EEF went out on a limb yesterday, welcoming the government's focus on manufacturing and additional funding for key priorities, but we also criticised the government's approach to handing out the money.
We've long argued that government needs to actively suppurt manufacturing, and in Manufacturing. Our Future. we set out a clear framework that would underpin a long-term strategy to support the sector. We believe that without a framework, or without clear criteria for investment decisions, manufacturers will not have get the long-term clairty the need to make long-term investment decisions.
So we took some flack about our criticism of yesterday's announcement.
Here's what the FT editorial had to say, however:
"In principle, Lord Mandelson’s keenness to support British manufacturing
is a good thing. It breaks with three decades of reflexive scepticism
about the importance of manufacturing...[and]...in a global context of activist
governments, Britain cannot afford to stand alone.
But as Lord Mandelson pursues a new policy of “industrial activism”
– not to be confused with old-fashioned government intervention – he
needs to articulate the principles and criteria guiding this and future
The use of public money to support private
enterprise warrants close examination. The collateral benefits to
British society need to be demonstrated. The government must show this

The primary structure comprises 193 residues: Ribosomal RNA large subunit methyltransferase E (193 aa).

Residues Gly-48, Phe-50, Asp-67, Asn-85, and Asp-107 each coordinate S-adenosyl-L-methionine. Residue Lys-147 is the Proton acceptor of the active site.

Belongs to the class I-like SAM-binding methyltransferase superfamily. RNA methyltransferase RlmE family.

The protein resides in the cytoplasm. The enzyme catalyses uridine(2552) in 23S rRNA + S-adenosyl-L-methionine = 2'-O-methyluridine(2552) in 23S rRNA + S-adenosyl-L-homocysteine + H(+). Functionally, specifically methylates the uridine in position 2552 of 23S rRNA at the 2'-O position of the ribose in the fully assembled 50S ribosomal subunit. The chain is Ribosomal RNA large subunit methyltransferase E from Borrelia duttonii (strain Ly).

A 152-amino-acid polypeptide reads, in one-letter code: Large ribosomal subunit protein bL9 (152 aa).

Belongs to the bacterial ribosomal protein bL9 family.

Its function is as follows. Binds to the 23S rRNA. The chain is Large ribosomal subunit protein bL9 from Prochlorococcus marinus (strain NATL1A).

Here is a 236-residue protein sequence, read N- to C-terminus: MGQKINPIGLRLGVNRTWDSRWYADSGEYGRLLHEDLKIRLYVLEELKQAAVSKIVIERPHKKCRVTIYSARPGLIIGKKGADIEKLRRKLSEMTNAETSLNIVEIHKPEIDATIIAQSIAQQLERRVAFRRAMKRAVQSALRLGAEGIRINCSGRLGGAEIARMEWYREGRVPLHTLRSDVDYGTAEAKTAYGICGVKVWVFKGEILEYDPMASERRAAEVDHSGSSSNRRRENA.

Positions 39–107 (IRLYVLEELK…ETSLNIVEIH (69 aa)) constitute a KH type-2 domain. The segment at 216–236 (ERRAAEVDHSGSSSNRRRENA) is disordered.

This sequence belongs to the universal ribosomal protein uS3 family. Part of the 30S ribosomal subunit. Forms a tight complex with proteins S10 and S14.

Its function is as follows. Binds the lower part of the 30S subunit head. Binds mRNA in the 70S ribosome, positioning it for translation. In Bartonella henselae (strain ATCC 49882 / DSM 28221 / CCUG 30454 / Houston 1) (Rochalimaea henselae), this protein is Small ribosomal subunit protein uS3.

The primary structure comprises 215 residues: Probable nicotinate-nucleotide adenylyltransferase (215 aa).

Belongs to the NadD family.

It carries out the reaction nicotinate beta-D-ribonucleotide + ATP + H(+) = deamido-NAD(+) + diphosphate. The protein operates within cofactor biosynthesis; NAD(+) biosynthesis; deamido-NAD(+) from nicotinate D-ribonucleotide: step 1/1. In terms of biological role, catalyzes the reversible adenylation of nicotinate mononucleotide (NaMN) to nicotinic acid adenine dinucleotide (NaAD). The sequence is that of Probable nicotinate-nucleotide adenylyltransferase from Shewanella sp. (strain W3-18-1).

is about supporting winners, not picking them.
importantly, while activism is nice, it is no substitute for
establishing a business environment where enterprise can flourish."
The Times columnist Ian King had similar words of caution:
"It seems churlish to complain at the Government’s £150 million
handout to advanced manufacturing, unveiled with typical understatement
by Lord Mandelson yesterday.
After all, any support for manufacturing is welcome, especially for sectors such as aerospace, in which Britain excels...
If it was serious about manufacturing, it would have thought more about
which parts of manufacturing deserve strategic support over the longer
term. Instead, it has lobbed short-term bungs around in an unfocused
manner, dithering publicly over whether to support businesses such as
Jaguar Land Rover and Vauxhall when it should have acted decisively
either to rescue them or to let them go under quickly."
And in case you missed it, the Guardian had a comment piece from our Director of Policy and Chief Economist, Stephen Radley. [NB: having difficulty getting the link...will update later]